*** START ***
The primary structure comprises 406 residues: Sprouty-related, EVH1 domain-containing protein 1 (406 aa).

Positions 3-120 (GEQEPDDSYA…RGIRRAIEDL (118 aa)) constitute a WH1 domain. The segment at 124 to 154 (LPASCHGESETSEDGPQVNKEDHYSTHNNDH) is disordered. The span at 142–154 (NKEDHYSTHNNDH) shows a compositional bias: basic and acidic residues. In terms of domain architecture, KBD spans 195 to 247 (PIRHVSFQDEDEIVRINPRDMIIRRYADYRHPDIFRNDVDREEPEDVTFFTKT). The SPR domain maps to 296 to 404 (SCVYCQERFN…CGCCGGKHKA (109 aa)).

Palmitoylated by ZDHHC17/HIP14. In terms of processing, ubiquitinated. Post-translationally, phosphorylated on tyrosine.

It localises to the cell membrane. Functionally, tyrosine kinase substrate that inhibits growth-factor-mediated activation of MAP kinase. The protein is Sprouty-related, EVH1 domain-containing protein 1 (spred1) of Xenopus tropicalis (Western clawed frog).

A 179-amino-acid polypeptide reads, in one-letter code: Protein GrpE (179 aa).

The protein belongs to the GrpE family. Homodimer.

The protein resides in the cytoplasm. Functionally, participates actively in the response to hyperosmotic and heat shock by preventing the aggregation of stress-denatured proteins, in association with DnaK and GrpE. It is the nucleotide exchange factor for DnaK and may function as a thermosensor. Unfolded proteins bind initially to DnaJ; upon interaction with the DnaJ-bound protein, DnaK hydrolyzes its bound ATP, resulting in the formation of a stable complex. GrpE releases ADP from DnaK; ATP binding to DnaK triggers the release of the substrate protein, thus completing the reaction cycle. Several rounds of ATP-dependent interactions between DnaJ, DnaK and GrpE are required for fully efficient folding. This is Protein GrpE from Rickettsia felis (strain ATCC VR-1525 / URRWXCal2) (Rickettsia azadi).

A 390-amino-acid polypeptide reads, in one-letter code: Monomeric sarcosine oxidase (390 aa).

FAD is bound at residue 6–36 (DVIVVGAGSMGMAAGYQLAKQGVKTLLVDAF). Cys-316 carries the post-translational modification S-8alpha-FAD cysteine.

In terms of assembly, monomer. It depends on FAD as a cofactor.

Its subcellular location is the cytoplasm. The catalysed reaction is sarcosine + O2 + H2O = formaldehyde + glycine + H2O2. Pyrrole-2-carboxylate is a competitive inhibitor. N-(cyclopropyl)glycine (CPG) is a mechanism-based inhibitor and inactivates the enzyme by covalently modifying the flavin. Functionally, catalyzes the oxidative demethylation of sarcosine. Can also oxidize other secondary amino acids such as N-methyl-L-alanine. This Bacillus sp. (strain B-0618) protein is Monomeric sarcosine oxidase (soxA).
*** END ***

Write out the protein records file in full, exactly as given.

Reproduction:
The primary structure comprises 406 residues: Sprouty-related, EVH1 domain-containing protein 1 (406 aa).

Positions 3-120 (GEQEPDDSYA…RGIRRAIEDL (118 aa)) constitute a WH1 domain. The segment at 124 to 154 (LPASCHGESETSEDGPQVNKEDHYSTHNNDH) is disordered. The span at 142–154 (NKEDHYSTHNNDH) shows a compositional bias: basic and acidic residues. In terms of domain architecture, KBD spans 195 to 247 (PIRHVSFQDEDEIVRINPRDMIIRRYADYRHPDIFRNDVDREEPEDVTFFTKT). The SPR domain maps to 296 to 404 (SCVYCQERFN…CGCCGGKHKA (109 aa)).

Palmitoylated by ZDHHC17/HIP14. In terms of processing, ubiquitinated. Post-translationally, phosphorylated on tyrosine.

It localises to the cell membrane. Functionally, tyrosine kinase substrate that inhibits growth-factor-mediated activation of MAP kinase. The protein is Sprouty-related, EVH1 domain-containing protein 1 (spred1) of Xenopus tropicalis (Western clawed frog).

A 179-amino-acid polypeptide reads, in one-letter code: Protein GrpE (179 aa).

The protein belongs to the GrpE family. Homodimer.

The protein resides in the cytoplasm. Functionally, participates actively in the response to hyperosmotic and heat shock by preventing the aggregation of stress-denatured proteins, in association with DnaK and GrpE. It is the nucleotide exchange factor for DnaK and may function as a thermosensor. Unfolded proteins bind initially to DnaJ; upon interaction with the DnaJ-bound protein, DnaK hydrolyzes its bound ATP, resulting in the formation of a stable complex. GrpE releases ADP from DnaK; ATP binding to DnaK triggers the release of the substrate protein, thus completing the reaction cycle. Several rounds of ATP-dependent interactions between DnaJ, DnaK and GrpE are required for fully efficient folding. This is Protein GrpE from Rickettsia felis (strain ATCC VR-1525 / URRWXCal2) (Rickettsia azadi).

A 390-amino-acid polypeptide reads, in one-letter code: Monomeric sarcosine oxidase (390 aa).

FAD is bound at residue 6–36 (DVIVVGAGSMGMAAGYQLAKQGVKTLLVDAF). Cys-316 carries the post-translational modification S-8alpha-FAD cysteine.

In terms of assembly, monomer. It depends on FAD as a cofactor.

Its subcellular location is the cytoplasm. The catalysed reaction is sarcosine + O2 + H2O = formaldehyde + glycine + H2O2. Pyrrole-2-carboxylate is a competitive inhibitor. N-(cyclopropyl)glycine (CPG) is a mechanism-based inhibitor and inactivates the enzyme by covalently modifying the flavin. Functionally, catalyzes the oxidative demethylation of sarcosine. Can also oxidize other secondary amino acids such as N-methyl-L-alanine. This Bacillus sp. (strain B-0618) protein is Monomeric sarcosine oxidase (soxA).